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13.3 Farming the Plains. The american west. “Home, Sweet Soddie ”. What were boomtowns? List some characteristics of mining camps and boomtowns. What might have encouraged farmers to move West? What groups of people do you think were most likely to move West? Why?
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13.3 Farming the Plains The american west “Home, Sweet Soddie”
What were boomtowns? List some characteristics of mining camps and boomtowns. • What might have encouraged farmers to move West? • What groups of people do you think were most likely to move West? Why? • (Think about this from a cultural perspective) Focus your thoughts
The first pioneer families built their homes of sod Sod is a strip or block of dense grass with the roots and soil attached Settlers cut and stacked the sod in a manner similar to the way in which we stack bricks Sod homes had the advantage of staying cool during the hot summers and warm during the bitterly cold winters These homes were called “soddies” The first homes of the midwest
“[The midwest is] unfit for cultivation, and of course uninhabitable by a people depending upon agriculture for their sustenance.” - Major Stephen H. Long The “great american desert”
New Legislation • Congress passed three acts in 1862 to turn public lands into private property : • The Homestead Act • The Pacific Railway Act • The Morrill Act Incentives for settlement
Allowed any head of household over the age of twenty-one to claim 160 acres of land Each homesteader had to build a home on the land, make improvements, and farm the land for five years before being granted full ownership of the land Nearly 2 million people applied for land claims Most of the best land went before 1900, but the last homesteader received land in 1988. The homestead act
Gave land to railroad companies to encourage the construction of railroad and telegraph lines The pacific railway act of 1862
Also passed in 1862 Gave land to the states to provide colleges for “agriculture and the mechanic arts.” Not all states actually built colleges on the land they received; instead, many sold the land and used the proceeds to fund education. This was the first time the government provided assistance for higher education. The morrill act The University of Kansas
Within a few years of the passage of the Pacific Railway Act, the federal government had given the railroads some 125 million acres of public land • State and local governments had given nearly 100 million more • Railroad companies reaped profits by selling some of the land to settlers • Some 40,000 homestead claims were filed in Montana between 1906-1918 • This was the favorite destination of homesteaders Railroads encourage settlement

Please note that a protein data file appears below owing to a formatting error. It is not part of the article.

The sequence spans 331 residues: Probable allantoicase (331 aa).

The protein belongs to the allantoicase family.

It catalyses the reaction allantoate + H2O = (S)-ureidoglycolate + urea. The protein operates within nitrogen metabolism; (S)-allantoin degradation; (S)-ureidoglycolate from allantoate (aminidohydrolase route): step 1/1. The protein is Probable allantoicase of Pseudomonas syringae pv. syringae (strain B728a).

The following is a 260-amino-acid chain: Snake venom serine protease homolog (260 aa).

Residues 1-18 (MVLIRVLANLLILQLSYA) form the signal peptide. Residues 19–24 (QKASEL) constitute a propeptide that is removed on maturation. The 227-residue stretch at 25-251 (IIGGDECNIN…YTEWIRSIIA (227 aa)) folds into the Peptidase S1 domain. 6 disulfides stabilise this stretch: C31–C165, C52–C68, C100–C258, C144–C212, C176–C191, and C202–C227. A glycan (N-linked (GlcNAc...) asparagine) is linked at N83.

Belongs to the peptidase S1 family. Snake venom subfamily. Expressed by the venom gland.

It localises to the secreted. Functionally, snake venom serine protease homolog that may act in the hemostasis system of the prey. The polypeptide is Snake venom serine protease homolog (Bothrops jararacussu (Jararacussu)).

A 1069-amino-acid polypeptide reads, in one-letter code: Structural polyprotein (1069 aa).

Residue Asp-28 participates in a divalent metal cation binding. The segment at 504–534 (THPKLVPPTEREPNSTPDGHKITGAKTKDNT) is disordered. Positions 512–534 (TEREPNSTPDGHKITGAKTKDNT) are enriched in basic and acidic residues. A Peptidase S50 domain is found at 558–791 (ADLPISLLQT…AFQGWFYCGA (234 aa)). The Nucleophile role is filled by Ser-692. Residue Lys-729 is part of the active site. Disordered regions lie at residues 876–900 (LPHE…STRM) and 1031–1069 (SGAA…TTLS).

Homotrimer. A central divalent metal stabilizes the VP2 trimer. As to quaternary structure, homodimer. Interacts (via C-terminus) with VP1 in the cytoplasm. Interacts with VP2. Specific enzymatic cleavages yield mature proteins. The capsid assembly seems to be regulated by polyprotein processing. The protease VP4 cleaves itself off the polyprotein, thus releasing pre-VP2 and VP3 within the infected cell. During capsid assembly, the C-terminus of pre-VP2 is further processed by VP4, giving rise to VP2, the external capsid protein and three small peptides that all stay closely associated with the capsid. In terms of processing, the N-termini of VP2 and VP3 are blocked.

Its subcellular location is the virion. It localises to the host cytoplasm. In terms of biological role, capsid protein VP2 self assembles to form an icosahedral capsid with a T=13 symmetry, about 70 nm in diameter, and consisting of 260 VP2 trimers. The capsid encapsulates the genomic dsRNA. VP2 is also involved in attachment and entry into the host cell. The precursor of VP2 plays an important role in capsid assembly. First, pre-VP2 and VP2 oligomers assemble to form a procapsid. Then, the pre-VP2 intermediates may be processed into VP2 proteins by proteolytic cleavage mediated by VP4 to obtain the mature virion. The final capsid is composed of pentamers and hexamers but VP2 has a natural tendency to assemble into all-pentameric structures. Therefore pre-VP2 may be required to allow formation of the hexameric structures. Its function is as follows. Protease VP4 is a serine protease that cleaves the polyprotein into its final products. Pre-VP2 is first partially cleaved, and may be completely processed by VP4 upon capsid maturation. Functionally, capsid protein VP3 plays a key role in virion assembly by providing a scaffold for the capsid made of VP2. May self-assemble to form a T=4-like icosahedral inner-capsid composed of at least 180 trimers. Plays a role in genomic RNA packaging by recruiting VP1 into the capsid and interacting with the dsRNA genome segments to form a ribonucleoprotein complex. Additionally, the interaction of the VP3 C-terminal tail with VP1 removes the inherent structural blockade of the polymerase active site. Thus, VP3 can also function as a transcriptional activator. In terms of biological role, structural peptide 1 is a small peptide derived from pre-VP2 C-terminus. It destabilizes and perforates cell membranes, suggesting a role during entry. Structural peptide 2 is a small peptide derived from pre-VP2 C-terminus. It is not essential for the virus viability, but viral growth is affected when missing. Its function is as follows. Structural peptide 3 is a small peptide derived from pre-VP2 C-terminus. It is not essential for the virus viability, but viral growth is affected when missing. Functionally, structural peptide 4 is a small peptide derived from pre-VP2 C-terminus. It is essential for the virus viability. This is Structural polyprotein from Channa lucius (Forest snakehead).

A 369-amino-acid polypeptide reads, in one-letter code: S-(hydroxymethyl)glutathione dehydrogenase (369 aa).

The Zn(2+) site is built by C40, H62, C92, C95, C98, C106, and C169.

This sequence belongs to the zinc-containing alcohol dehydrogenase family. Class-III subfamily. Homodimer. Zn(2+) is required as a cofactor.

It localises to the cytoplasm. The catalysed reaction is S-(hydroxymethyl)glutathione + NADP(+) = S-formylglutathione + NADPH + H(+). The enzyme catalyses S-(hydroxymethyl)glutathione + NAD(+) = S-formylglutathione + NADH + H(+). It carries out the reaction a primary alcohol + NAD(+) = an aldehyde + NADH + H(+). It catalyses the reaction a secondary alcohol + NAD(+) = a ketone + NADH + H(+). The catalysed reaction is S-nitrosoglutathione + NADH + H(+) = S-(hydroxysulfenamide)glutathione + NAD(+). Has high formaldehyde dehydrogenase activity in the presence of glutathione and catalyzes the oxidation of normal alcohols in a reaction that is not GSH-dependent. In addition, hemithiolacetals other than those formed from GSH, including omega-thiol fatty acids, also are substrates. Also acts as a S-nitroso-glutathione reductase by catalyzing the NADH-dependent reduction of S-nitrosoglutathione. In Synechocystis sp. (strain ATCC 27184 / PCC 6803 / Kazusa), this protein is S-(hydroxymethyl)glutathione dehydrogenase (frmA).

The 1870’s treaties had resulted in the relocation of a number of Native American nations to Indian Territory (present-day OK) Two million acres of land there was still unassigned, and a political movement was raised to open the area to settlers On April 22, 1889, thousands gathered around the perimeter, and at noon, federal troops gave the signal and some 50,000 settlers rushed into Oklahoma to stake their claim. The oklahoma land run of 1889
“The city of Guthrie was built in . . . an afternoon. At twelve o’clock on Monday, April 22nd, the resident population of Guthrie was nothing; before sundown it was at least ten thousand. In that time streets had been laid out, town lots staked off, and steps taken toward the formation of a municipal government. At twilight the campfires of ten thousand people gleamed on the grassy slopes of the Cimarron Valley, where, the night before, the coyote, the gray wolf, and the deer had roamed undisturbed.” - William Willard Howard, Harper’s Weekly, May 1889 Guthrie, oklahoma I’m a Coyote!
Frontier – An area of free land For decades the U.S. Census Bureau monitored the extent of American settlement According to the bureau, the frontier existed at a point where the population totaled fewer than two people per square mile In 1890, the federal government declared the frontier closed The closing of the frontier But did a “frontier” ever really exist when the area it is applied to was already inhabited by Native Americans?
White settlers • Primarily from the Mississippi River Valley • Mainly middle class farmers or business people • African-American settlers • Began a massive migration west in the 1870’s, inspired by Benjamin “Pap” Singleton • Others fled because of violence/oppression in the South; the withdrawal of federal troops in 1877 led to the rise of segregation laws and groups such as the Ku Klux Klan • Exodusters– African-American’s who settled in Kansas because it had been rumored that the government had set aside the state for newly freed slaves • European settlers • Economic opportunity brought thousands of Europeans to the west • Scandinavians, Irish, Russians, Germans, etc. • Chinese settlers • Chinese settlers began farming in California • Introduced innovative farming techniques which helped to establish California’s fruit industry Migrating west
Suppose you and your family are living on the prairie - you might take the perspective of a newly-freed African-American headed up from the south, a white American headed over from the east, or even an immigrant from a foreign country - write a letter to a friend back home describing the challenges and triumphs of your new lifestyle. In-class writing activity